Théun Mares: I don't think that we should take the word teacher literally. You know, within life we are forced to speak, and we are forced to use words, and so for the sake of clarity, if one looks at that particular statement you have just made, "When the student is ready, the teacher appears," it is really a question of, because we have to use a word, we have to be clear. So we speak about a teacher. But really, for me, what it truly means, is that when we are actively searching, and there is that deep longing to find the answers to life that we are seeking, whatever those answers may be, and different people really have different questions, therefore their answers are going to be different. But when we have that deep longing to learn, and if that longing eventually becomes for us an act of survival — I like to think of it as an act of survival; in other words, if I don't find the answers I seek, then my life is going to be empty and meaningless — when we truly have reached that point when we feel we HAVE to find the answers we are seeking, then invariably, we come across, or we stumble across, someone in our life who can actually help us to find those answers. And once again, I am stressing the words, "Help us to find," I am not saying, "Teach us."
Elizabeth: Did you yourself have someone who helped you when those questions were at their strongest for you?
Théun Mares: No. I only discovered much later, that I did have someone who guided me very strongly when I was young, and very firmly, I might add. But then, I wasn't really seeking for answers. By the time I came to seek answers, I found myself very much alone, in that, I suppose in many ways, to be able to do the work that I am doing today, I had to learn to dig deep within myself and find there the answers that I am really seeking.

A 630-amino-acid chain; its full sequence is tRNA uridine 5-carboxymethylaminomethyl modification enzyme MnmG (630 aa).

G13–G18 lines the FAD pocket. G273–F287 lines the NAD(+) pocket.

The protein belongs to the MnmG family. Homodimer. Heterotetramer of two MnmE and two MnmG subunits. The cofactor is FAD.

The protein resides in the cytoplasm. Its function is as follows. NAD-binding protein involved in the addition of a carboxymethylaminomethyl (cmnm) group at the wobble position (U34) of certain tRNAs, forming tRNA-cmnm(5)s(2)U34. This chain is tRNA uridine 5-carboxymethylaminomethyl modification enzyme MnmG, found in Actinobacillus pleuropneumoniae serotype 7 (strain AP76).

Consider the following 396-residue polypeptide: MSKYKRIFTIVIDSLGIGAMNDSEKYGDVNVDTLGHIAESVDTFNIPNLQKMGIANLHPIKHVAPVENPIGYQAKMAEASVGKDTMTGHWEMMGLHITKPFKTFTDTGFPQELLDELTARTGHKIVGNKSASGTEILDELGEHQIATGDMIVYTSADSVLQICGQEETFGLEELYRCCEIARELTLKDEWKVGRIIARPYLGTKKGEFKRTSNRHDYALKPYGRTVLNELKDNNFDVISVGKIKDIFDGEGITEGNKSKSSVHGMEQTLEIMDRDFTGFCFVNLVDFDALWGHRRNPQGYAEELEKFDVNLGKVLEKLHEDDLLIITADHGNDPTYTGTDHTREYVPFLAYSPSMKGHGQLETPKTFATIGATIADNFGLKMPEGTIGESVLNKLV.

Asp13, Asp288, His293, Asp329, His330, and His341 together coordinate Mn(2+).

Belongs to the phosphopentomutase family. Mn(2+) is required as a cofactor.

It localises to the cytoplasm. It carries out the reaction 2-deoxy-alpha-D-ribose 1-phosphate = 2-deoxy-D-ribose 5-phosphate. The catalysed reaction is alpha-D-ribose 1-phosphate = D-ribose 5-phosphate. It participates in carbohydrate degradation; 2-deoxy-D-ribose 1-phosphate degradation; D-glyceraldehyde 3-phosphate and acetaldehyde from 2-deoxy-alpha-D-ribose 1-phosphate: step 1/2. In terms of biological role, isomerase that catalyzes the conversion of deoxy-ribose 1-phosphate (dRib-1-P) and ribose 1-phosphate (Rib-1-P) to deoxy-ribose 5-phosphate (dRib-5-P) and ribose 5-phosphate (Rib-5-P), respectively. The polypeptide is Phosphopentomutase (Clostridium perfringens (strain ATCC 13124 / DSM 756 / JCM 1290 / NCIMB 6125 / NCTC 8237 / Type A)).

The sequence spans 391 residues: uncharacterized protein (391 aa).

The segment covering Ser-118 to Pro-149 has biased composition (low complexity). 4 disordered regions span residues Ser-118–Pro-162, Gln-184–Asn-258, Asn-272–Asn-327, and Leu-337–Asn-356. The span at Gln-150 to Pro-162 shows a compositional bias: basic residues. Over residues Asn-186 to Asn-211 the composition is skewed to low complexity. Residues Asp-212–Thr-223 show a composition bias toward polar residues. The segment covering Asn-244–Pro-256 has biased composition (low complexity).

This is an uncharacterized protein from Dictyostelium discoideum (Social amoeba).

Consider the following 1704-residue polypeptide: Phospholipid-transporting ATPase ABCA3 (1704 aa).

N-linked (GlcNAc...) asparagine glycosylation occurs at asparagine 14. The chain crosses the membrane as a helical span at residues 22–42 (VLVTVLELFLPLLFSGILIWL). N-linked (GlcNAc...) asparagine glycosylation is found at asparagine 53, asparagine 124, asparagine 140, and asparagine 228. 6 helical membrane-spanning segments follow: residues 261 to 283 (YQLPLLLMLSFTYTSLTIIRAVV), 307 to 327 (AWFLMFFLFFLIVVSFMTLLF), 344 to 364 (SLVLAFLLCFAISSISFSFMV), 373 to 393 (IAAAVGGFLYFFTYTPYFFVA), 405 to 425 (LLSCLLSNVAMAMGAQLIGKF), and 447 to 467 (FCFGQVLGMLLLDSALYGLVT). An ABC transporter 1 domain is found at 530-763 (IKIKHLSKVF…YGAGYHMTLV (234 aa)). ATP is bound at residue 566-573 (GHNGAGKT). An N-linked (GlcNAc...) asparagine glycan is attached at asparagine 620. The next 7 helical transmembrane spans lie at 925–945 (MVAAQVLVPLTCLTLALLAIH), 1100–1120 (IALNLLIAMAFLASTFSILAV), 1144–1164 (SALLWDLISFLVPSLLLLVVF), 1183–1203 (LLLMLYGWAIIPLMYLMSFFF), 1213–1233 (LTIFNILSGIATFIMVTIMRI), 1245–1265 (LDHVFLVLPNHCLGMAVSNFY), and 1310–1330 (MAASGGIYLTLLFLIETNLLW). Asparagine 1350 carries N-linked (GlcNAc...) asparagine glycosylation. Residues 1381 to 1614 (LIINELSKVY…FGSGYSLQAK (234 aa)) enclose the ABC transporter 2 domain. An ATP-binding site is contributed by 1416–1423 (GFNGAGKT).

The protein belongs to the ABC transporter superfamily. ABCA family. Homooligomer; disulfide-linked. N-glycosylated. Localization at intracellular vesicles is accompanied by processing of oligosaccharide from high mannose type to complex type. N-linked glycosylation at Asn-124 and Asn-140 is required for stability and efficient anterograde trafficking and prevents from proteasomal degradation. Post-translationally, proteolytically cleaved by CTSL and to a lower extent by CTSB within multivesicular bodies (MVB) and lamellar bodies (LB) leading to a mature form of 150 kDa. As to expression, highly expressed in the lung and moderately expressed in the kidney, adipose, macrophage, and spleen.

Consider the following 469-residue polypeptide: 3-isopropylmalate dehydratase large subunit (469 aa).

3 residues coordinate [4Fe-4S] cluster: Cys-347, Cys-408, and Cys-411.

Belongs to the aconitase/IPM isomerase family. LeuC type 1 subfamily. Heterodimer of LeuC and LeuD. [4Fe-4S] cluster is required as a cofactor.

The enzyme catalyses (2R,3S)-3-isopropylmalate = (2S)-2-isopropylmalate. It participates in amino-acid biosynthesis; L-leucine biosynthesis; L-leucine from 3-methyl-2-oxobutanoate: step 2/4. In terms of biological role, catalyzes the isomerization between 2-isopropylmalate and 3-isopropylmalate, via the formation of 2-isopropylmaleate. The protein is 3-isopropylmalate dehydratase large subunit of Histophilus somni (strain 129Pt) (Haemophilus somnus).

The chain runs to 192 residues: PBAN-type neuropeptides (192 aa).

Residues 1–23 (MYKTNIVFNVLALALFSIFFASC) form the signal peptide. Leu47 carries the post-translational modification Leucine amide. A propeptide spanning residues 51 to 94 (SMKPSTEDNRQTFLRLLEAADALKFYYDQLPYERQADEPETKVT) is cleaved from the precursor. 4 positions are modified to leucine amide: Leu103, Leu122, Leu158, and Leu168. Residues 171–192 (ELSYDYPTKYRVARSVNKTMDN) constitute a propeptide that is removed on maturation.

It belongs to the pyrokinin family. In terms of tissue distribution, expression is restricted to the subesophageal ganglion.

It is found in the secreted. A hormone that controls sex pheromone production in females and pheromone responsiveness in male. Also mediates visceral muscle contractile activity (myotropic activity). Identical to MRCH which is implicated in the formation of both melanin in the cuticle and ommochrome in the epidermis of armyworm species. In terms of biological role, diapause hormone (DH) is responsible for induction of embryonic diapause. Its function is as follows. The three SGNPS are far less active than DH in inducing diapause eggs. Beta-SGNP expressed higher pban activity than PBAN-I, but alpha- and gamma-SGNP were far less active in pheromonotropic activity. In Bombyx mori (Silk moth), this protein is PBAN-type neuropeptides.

So maybe you have given me the opportunity here to once again take your question about teacher from a different angle. Why I don't like the word teacher, is because teacher for me breeds a sense of dependency, so without your teacher, you can feel quite lost. Whenever you do feel lost, you simply go to your teacher, you ask your question, and, "Wow!" the answer is there!
But someone who is just a guide, the true guide, or as I like to call it, the true friend, won't give you of his truth, but rather will he guide you into finding your own truth.
So to answer your question more directly, had I, when I was busy seeking answers, a teacher, I would never have learnt what it is to dig deep within self and to find there the answers that we seek. And in that way, by having done that for myself, and by myself, I have learned how to guide other people to also dig deeply within, and to find their own truth.
Elizabeth: One of the big questions that we all, or lot of us ask, as we are doing our searching and digging for that truth is about reincarnation. Is that something that you believe in?
Théun Mares: Absolutely. There is absolutely no way that one can look upon life in the very small-minded way of saying that, "I can learn everything about not only myself, but also about life in 70 odd years." It's just absolutely impossible. And therefore, although I do not actively teach reincarnation, and I'll come back to that point in a moment, if you ask me if I believe in it, I'll say emphatically, "Yes!" because we need lifetime after lifetime after lifetime learning just what the self is all about, let alone what life is all about.
Now to come back to why I said that I do not like to teach the doctrine of reincarnation, it is because, once again, people have got such a distorted idea today about what reincarnation really means, that they invariably see it as a form of escapism. In the sense of, "Oh well, if I don't get it right in this lifetime, I'll definitely get it right in the next lifetime," or worse still, "I have a chance in my next lifetime to get right." And of course that defeats the whole purpose of being alive, and what I said earlier about an act of survival. Really, if it's about an act of survival, your intent is set upon facing your challenges, facing your learning in the moment, knowing that life is very short, and that it's going to be over very quickly.